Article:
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Vast Carelessness

October 20, 2013

"They were careless people...they smashed up things and creatures and then retreated back to their money or their vast carelessness...and let other people clean up the mess they had made."


I've been reminded of Fitzgerald's words in The Great Gatsby by the continued deterioration of the situations at what were once three of America's great retailing companies: Sears, Kmart and JC Penney.

Instead of Tom and Daisy Buchanan, we have two other careless people who have smashed up things as perhaps no other individuals have ever done before in the business of retailing: Edward Lampert and William Ackman.

Which is not to say there have not been others who came before who did bad things to good companies. All three of these companies had been through various stages of bad management long before Lampert or Ackman came along. Likewise there are plenty of other occurrences of such behavior, whether you're talking about the Campeau devastation of Federated or the slow death spiral that eventually did in Montgomery Ward.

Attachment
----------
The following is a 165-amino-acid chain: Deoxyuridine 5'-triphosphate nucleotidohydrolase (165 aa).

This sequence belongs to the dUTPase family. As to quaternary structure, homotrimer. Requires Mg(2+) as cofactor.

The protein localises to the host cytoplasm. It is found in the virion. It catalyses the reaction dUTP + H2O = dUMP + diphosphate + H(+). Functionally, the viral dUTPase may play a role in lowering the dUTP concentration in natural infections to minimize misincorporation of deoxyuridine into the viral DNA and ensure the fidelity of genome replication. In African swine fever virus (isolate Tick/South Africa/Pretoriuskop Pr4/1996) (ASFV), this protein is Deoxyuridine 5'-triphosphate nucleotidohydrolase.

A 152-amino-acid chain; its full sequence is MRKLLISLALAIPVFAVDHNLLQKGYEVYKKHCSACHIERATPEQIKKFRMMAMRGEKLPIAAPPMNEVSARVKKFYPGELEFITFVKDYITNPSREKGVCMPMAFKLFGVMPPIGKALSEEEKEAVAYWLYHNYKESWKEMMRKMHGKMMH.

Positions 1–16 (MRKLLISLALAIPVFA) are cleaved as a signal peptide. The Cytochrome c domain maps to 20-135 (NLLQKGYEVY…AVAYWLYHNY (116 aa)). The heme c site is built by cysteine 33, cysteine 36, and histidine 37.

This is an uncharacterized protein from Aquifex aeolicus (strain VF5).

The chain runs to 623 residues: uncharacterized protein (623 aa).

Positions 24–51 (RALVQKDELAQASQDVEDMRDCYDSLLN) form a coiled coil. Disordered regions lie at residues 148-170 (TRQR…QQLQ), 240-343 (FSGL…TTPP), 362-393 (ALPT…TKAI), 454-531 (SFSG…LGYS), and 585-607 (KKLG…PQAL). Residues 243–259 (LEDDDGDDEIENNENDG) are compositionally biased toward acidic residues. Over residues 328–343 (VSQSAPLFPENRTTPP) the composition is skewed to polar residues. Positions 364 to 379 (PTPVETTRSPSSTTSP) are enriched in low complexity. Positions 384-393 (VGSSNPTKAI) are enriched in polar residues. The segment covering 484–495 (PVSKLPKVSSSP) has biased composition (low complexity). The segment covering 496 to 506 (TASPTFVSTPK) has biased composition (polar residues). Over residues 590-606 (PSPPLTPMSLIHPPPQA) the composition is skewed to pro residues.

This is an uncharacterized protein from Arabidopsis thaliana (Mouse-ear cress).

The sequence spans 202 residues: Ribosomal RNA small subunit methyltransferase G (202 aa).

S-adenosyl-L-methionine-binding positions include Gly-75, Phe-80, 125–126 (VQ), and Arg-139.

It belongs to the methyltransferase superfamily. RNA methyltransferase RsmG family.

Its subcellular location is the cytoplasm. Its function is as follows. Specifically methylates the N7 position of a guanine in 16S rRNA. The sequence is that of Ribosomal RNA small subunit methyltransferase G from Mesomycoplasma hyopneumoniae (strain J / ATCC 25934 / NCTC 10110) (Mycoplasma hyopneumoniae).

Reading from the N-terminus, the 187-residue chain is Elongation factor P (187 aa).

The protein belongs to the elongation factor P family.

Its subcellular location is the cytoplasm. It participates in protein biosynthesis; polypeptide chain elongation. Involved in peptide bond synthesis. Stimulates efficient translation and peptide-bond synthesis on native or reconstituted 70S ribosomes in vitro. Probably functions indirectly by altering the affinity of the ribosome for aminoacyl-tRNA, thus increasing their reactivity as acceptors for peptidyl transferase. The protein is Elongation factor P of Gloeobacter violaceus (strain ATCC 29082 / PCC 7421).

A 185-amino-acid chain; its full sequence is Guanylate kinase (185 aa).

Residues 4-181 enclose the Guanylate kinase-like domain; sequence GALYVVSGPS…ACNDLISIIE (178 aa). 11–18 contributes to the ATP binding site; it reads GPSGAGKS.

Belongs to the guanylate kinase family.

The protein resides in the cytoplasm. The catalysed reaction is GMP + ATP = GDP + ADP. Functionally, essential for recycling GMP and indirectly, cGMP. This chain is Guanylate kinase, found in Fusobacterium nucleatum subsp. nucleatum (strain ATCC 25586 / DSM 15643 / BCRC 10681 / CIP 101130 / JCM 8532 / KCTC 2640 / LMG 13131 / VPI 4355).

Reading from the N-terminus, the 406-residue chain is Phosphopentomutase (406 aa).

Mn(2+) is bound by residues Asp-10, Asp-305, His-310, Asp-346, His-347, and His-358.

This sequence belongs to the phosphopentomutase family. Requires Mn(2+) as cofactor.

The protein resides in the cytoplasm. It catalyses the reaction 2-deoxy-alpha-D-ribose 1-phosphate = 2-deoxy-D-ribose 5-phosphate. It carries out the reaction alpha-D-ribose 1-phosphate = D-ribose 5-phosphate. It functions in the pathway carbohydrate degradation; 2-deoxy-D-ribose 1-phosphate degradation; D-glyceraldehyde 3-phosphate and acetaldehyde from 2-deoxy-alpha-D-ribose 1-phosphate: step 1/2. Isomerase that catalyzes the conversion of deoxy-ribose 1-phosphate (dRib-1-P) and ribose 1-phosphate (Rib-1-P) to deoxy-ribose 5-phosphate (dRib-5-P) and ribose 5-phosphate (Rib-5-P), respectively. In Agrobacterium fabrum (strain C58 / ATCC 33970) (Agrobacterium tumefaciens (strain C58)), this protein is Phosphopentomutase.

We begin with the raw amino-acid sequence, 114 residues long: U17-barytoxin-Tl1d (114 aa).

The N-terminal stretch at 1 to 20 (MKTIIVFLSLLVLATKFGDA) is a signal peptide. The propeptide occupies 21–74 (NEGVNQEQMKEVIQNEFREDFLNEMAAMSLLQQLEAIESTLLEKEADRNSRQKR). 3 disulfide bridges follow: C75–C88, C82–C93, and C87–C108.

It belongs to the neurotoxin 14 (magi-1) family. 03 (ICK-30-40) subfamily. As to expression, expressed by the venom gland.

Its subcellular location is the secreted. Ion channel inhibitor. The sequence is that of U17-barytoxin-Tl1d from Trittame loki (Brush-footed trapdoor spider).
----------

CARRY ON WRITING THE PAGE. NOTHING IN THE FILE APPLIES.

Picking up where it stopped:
But this is different - maybe because it's current and happening right before our eyes right now. That always makes it seem more harsh.
And while the Lampert and Ackman eras overlap, they are by no means parallel tales. Lampert has made a fortune running Sears Holdings and remains very much in charge. Ackman lost - if not quite a fortune for him, certainly a fortune to most of the rest of us. And he is gone from the scene.

Ackman's installation of Ron Johnson at Penney was based on the idea that he was going to be the salvation of the business and there are many people (including this one) who believe that executed properly the Johnson plan could have worked.
Lampert, on the other hand, has never been about fixing the retail business at Sears and Kmart, he has always been running the business for maximum cash flow. His latest sell-offs of some of the company's best performing individual stores only serves to prove the point.

But what the Lampert and Ackman carelessness have in common is the messes they have created. Messes in the businesses themselves but also messes in the lives of people who work at these companies, many with career-long tenures for which this has been the only place they've ever worked

And perhaps one day the same fate will befall these business creatures as what happened to the house where Fitzgerald's creation lived: an empty shell with no life inside.

And if that were to happen, like Gatsby himself, there would be nothing great about it at all.